It’s frustrating to see horror filmmakers, who are in one of the most imaginative genres in film, make movies that are completely devoid of creativity. Co-directors Michael and Peter Spierig have made a horror movie that isn’t scary, and in doing so, have committed a cardinal sin of filmmaking. Rather than terrifying, “Winchester” is simply boring.
Starring Helen Mirren and Jason Clarke, “Winchester” is about Sarah Winchester, the grieving widow of William Winchester. William owned the Winchester Repeating Arms Company, known for producing rifles. After he passes, it goes into the hands of Sarah. When Sarah feels that her house is haunted by spirits who have been killed by her company’s weapons, the board of the company brings in psychiatrist Eric Price (Clarke) to determine if she is still fit to run the company. When Dr. Price arrives, he starts to see spirits around the house and question his own sanity.
Only one part of that premise is somewhat interesting: the spirits. Unfortunately, all of the “scares” in the movie are jump scares and none of them are effective. In one instance, Dr. Price looks at himself in the mirror. The mirror turns away, seemingly of its own accord. Dr. Price turns it back. This happens four more excruciating times, and then a spirit appears and scares him. It’s insulting. Jump scares are the cheapest cliche in the horror genre, yet the movie uses them an exhausting number of times. However, there are moments involving Dr. Price that have elements of psychological horror. He believes spirits aren’t real, so when he sees them he questions his mental state. It would’ve been more engaging to see the movie show more of this conflict instead of dull scenes of Dr. Price evaluating Sarah. These scenes are filled with dialogue and no action. The actors speak their lines like they are reading them.
The acting in the film is decent at best. Mirren seemed to be the only one who had the potential to give this movie some life. Unfortunately, her character is written so poorly that not even the best actress could make her interesting. Mirren does an effective job at communicating Sarah’s grief. There is a vulnerability in her character that shines in the scenes when she is discussing her deceased daughter. On the other hand, during scenes when she needs to act scared, her performance is lacking. For example, during a scene in which a possessed family member shoots a rifle at Sarah, she has an expression of apathy, looking like she just woke up from a nap. Mirren’s face doesn’t show fear; it shows boredom. On top of the mediocre acting, Sarah is a one–dimensional character. She has no depth, and the audience doesn’t get to see what’s going on inside her head. The only thing the audience knows about her personality is that she is grieving and cares about her family. This is not enough to make an interesting and empathetic character.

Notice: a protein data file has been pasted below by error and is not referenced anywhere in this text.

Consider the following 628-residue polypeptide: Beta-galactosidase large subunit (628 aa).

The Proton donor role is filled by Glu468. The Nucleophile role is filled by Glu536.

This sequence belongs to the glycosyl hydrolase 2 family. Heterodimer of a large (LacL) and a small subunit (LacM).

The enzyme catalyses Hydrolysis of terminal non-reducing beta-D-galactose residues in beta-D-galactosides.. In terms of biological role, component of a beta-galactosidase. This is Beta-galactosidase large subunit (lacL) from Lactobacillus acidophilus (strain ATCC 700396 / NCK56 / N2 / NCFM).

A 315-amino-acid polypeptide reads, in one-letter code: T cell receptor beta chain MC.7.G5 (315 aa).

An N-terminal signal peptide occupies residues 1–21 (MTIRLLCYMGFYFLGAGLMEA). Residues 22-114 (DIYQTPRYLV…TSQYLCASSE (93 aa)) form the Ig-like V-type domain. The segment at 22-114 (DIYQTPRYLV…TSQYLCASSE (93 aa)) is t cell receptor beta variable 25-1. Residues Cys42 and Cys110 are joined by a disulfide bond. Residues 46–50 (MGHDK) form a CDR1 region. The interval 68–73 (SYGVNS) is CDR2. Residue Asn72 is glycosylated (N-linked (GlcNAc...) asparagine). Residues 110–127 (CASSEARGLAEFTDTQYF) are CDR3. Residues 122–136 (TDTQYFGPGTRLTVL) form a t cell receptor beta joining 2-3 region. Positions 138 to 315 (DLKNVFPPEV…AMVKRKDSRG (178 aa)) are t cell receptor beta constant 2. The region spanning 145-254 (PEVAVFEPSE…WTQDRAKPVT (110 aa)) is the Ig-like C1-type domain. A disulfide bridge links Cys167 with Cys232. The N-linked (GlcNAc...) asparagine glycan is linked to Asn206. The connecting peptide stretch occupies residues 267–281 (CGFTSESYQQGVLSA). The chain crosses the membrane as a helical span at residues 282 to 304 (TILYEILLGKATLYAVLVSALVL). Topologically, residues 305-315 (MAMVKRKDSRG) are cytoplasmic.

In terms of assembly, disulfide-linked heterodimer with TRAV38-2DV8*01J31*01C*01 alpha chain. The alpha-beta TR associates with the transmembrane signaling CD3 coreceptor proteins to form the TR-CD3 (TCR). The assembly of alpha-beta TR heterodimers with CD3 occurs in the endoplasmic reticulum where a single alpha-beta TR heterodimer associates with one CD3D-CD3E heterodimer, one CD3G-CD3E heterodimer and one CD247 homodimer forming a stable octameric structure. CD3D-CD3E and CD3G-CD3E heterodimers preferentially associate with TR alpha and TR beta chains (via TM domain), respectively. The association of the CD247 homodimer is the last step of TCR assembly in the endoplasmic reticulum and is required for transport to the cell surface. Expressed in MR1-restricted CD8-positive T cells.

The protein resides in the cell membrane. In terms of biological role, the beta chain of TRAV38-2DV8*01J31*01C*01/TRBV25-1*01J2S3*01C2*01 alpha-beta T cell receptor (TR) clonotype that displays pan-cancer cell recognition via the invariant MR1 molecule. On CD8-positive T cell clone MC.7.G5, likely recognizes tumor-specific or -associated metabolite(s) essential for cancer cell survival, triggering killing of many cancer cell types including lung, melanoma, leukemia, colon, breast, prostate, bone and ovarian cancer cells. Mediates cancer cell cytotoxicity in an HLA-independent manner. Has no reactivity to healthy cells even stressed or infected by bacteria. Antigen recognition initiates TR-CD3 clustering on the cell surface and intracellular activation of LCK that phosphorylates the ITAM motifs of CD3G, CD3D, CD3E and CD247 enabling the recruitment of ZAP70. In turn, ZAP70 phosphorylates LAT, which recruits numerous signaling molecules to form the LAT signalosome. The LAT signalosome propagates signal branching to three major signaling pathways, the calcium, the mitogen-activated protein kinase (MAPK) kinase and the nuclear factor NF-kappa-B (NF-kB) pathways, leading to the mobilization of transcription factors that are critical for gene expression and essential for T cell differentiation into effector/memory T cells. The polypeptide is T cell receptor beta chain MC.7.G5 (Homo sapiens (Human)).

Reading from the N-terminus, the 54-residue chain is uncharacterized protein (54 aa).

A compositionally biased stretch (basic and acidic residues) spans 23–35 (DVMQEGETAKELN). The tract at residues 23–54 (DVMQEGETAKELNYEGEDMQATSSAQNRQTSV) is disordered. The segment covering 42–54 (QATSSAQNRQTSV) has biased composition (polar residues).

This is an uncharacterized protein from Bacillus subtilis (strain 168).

Sarah’s niece Marian Marriott (Sarah Snook) and Marian’s son Henry (Finn Scicluna-O’Prey) are also living in the house. Sadly, nothing is added to their characters besides a weak backstory about Marian’s husband’s death. They are only in the movie to fulfill two things: Marian gives the audience exposition in the beginning, and Henry is a token sympathetic character who gets possessed by spirits. Since the audience knows nothing about Henry, it doesn’t feel any tension or empathy when he is possessed. It also doesn’t help that Scicluna-O’Prey’s acting was emotionless and robotic. Child actors are hits or misses, and he is a miss.
This movie also relies heavily on CGI, but the effects are laughable. During a scene where Dr. Price puts his ear into a pipe to listen to a noise he heard, a CGI finger comes out and tries to poke him; it comes across as hilarious. Plenty of horror films have had effective monsters on a small budget. This movie’s budget was $3,500,000. Compare that to “The Evil Dead,” which had a budget of $350,000 and used practical effects such as prosthetics or make-up to make terrifying monsters. Bad CGI takes the viewer completely out of a film. The last act is heavily reliant on CGI, and almost none of it looked passable.
Almost nothing in “Winchester” works: not its poor CGI effects, flat characters, lack of tension or decent-at-best acting. “Winchester” is a cliched, boring waste of time.